THOMAS: Right. But it was a completely different perspective and a completely different appreciation for every guy on that team for how far we had come. Just the unique perspective I've had coming in since I hadn't been with the team the whole year. We had a bad record and were down (in the standings). I got in there when we were down six and a half. It just didn't seem like a good team. To have the turnaround we had and to pull it together like we did to accomplish that…I couldn't have been prouder to be apart of that.
SHANKS: I know the playoffs were disappointing, but what was the experience to just be there?
THOMAS: It was a lot of fun. It's hard to talk about now since it all came crashing down. We had such an emotional win in Game four and an emotional win in game two. We really felt like going home we were going to win it. It was such a shock going into that clubhouse after that fifth game that we weren't moving on to the next round. We got in that clubhouse after the fourth game. Everybody was excited even though we had one more left. We were going back home. Houston was such a tough place to play. I've never been close to a place where it was so loud. Those people were on their feet all the time. It didn't have to be an out, but just a strike. They were so loud. To get through there and have a chance to come home for game five with Jaret Wright on the mound…we liked our chances. We really did. So to have it end up like that, especially in that fashion, it was disappointing.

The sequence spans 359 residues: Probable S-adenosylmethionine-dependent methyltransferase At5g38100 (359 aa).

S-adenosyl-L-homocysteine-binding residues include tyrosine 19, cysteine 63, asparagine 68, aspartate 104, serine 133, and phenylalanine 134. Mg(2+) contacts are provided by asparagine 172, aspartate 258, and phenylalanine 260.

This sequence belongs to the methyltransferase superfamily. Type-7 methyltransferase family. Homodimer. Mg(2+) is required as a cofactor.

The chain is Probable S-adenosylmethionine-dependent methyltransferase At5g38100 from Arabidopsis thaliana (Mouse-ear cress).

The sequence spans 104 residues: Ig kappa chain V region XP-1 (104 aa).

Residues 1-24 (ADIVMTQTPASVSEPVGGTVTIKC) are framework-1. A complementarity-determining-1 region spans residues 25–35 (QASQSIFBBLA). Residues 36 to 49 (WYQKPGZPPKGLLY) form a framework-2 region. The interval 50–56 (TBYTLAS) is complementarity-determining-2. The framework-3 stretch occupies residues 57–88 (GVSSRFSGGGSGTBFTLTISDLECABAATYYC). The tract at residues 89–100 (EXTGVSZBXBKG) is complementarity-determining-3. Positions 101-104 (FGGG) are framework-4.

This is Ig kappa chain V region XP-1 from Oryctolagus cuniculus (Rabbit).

SHANKS: I felt the same way before Game 5 that we just knew we were going to win?